HVS Bond & Sinking Millage Fund passes with community support


Riley Coesens

Current entryway to Milford High School (Photo by Riley Coesens)

Riley Coesens, Managing Editor

      On Tuesday, Nov. 5th, voters flocked to polling locations to cast their opinions regarding the future of Huron Valley Schools.

Two proposals, both a bond and a building sinking fund, offered voters a chance to support the schools financially without a tax increase.

Individuals from Milford, Highland, Commerce, and White Lake Townships overwhelmingly checked the “yes” boxes, ensuring schools will be provided with financial resources for years to come.

The $182 million bond easily passed with 72 percent in favor of it.

With the public’s reinforcement, HVS schools secured vital finances to upgrade security, technology, buses, and land acquisition, as well as other assets specific to each school, such as playgrounds and athletic facilities — many of which are in dire need of replacement or upkeep.

This part of the ballot passed with 9,850 to 3,737, according to the Oakland County clerk website.

The Building Site Sinking Fund also passed easily, with 10,402-2,993.This form of financial support will be used for district real estate construction and repairs over the next 10 years, at a consistent millage rate of 7.9109.

HVS Superintendent Dr. Paul Salah is one of many who was thankful for the bond and millage’s passing.

He described Huron Valley’s current status of upkeep, due to lack of funding, as “[Using] the Band-Aid approach, trying to keep buildings limping along.”

With additional funds allocated to the district, Huron Valley can now provide better resources and opportunities to succeed. “There is an ongoing cost for enhancements, infrastructure, etc. that need to be sustained and maintained… money is needed to accomplish all of those changes, and more,” said MHS Principal Kevin McKenna.

Some specific changes at Milford High School include improving the athletic facilities, expanding the band area and purchasing new equipment, and program enhancements and experiences , such as for STEM and elective classes that will, “Make sure kids have the tools to learn,” said  McKenna.

Salah also mentioned increasing the focus on project-based learning and operational opportunities for students, starting with a change in furniture, in order to encourage flexibility and collaboration on a larger and more consistent scale within classrooms.

Advocates of the proposals recognized the value of the bond passing, starting with “cosmetic improvements” that each school is in desperate need of.

“Students and staff in HVS deserve to have well maintained buildings in which to do their jobs–learning and teaching. Having a leaky ceiling in a classroom, for instance, is a distraction to being able to effectively do those very valuable jobs,” said Jen Cawthorne, a parent and supporter.

MHS Parent Erin Sarafa agreed, explaining how overdue these changes are, particularly in classrooms, bathrooms, and in hallways. Sarafa is active within the schools, and her children have been involved in many MHS athletics.

Both McKenna and Salah said these upgrades will boost HVS’ impact on the area, making it more competitive with other districts.

“We have to keep up with the times to help kids have the best opportunity to education… also, we have to raise the bar to keep [surrounding schools] engaged to make us a better district,” he explained. “This is just the beginning of our use of strong technology and much-needed upgrades to improve our students’ futures.”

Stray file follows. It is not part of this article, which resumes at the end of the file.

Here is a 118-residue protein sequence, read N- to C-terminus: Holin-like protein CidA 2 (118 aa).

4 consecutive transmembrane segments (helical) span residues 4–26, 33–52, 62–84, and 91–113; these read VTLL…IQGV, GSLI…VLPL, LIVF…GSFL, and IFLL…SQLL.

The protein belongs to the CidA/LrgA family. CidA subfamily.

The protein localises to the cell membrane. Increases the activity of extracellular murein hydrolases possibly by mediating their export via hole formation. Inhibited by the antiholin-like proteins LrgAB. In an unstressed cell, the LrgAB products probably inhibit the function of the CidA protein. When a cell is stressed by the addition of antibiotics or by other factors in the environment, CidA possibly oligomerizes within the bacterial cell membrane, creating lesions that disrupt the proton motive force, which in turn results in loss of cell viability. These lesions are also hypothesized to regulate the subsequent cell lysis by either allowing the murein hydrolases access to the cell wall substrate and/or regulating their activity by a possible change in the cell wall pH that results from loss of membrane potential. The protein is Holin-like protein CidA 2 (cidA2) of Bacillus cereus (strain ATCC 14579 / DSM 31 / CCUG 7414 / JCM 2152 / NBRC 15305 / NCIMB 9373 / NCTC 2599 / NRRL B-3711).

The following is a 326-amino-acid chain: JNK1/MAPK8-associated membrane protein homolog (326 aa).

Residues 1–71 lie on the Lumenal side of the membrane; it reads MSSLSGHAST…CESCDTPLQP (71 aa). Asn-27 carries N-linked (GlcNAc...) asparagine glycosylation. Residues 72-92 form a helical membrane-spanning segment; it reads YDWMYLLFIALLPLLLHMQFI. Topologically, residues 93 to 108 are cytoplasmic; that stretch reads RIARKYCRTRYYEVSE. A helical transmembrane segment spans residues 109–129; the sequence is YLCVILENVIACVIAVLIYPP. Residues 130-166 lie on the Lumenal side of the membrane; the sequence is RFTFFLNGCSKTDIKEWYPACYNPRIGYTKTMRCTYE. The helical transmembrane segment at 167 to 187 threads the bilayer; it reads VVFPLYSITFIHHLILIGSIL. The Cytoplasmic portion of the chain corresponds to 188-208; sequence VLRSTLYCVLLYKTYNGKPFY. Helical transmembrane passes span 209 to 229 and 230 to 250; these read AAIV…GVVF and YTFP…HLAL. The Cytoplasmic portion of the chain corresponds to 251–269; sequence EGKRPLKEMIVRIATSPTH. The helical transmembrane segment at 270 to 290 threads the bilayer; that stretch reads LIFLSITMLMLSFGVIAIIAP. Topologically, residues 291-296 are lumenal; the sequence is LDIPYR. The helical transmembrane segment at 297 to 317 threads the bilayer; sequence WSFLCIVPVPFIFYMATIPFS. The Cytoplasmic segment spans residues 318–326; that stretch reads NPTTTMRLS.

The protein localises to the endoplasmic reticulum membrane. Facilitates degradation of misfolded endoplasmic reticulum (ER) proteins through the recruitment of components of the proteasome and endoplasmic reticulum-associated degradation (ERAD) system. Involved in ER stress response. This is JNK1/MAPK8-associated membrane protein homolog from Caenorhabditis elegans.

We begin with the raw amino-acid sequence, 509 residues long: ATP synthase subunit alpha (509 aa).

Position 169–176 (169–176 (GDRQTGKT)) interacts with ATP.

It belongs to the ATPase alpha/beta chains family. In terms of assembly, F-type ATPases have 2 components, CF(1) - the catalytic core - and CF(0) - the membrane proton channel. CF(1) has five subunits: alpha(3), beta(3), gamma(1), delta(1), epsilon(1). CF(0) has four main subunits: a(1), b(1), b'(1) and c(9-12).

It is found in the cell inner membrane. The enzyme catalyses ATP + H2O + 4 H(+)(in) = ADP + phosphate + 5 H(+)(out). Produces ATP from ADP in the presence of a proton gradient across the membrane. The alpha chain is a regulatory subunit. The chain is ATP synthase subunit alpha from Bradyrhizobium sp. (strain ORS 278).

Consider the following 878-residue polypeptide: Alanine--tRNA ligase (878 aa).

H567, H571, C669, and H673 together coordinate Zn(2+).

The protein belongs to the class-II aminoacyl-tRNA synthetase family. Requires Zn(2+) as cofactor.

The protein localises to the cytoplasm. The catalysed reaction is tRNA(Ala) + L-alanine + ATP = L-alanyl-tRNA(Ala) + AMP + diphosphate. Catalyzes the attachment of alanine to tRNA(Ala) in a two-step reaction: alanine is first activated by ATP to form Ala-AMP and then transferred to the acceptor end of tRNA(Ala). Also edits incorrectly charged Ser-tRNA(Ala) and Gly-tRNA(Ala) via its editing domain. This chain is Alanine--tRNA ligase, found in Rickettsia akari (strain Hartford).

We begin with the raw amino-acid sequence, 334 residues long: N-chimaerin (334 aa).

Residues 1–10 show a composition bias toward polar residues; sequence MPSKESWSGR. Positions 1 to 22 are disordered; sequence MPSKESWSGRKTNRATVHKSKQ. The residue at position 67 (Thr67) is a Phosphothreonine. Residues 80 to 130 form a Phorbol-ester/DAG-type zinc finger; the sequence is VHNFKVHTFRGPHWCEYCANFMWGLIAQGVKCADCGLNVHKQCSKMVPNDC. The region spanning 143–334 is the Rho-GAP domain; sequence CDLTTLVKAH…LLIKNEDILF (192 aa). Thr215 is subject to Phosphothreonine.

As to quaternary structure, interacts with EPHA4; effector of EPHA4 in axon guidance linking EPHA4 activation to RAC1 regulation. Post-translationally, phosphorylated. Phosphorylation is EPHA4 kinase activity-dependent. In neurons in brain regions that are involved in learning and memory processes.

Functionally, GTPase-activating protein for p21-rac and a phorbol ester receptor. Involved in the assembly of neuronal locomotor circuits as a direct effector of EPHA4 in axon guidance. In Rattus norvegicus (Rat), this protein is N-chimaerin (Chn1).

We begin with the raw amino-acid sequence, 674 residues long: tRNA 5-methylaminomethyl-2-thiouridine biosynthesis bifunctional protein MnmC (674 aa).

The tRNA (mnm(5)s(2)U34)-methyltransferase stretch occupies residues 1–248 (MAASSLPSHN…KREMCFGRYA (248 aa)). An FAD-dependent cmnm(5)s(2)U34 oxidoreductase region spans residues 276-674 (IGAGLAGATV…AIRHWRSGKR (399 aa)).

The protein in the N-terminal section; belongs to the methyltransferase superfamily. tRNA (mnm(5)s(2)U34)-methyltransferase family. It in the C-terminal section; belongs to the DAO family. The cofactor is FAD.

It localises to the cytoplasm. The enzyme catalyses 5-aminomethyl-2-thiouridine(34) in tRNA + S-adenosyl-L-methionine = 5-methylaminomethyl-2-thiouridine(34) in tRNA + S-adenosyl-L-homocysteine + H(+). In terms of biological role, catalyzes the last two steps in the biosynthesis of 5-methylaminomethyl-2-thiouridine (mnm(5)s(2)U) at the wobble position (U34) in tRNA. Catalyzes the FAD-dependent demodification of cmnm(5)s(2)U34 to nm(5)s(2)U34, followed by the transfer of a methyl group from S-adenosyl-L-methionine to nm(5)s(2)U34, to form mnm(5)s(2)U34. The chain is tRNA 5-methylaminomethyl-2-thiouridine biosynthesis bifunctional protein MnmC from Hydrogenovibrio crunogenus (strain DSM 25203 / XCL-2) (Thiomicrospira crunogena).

Salah agreed: “Having healthy schools creates a healthy community.”

Cawthorne expressed similar views, especially in regards to the bond’s impact outside of HVS.

“The HVS community needs to show that we respect the education happening in our schools by passing these bonds,” she stated. “Improving the condition of the schools helps how our entire community is viewed, and as a result increases housing values and makes it a more desirable place to live.”

However, this process is not instant; widespread change cannot happen overnight, even within the minds of prepared students, parents, and staff. It takes time to transform a school with run-down amenities. In MHS specifically, modifying the security and entryway is first and foremost, in addition to smaller, quick renovations.

According to Salah, the following upgrades will occur first at Milford: cement work in front of MHS and on Watkins Blvd, as well as repairs to the parking lot; replacing stadium turf at both high schools; boiler and chiller replacement and maintenance (2020); and a safer, secure entryway (2021). These will begin as soon as this spring and summer of 2020, and continue into future school years.

Later, the more noticeable improvements will prevail, revealing the numerous benefits of the proposals’ passing. Further planning and budgeting will reveal a closer look into the scheduling and progress on updates within each building needing advancement.

In order to reap the most benefit from allocated finances for each school, including MHS, upgrades must be discussed and prioritized before final decisions can be made. Not all voters agreed with the proposals, but as said by McKenna, “We can learn from and respect their voices on the cause.”

He described this as a positive learning experience for all, as it gives those with contrasting views the opportunity to educate themselves, ask questions, and understand another person’s views.

Regardless, he and all of Huron Valley Schools staff thank each and every voter who took a stance on the proposals.

Dawn Grigereit, parent and advocate for MHS and the community, captured hers and others’ opinions, simply stating,

“Not voting is not a statement. It’s rendering yourself invisible. It is silencing your own voice. It is self-marginalization. It’s allowing your future to be determined by other people and pretending that’s a victory.”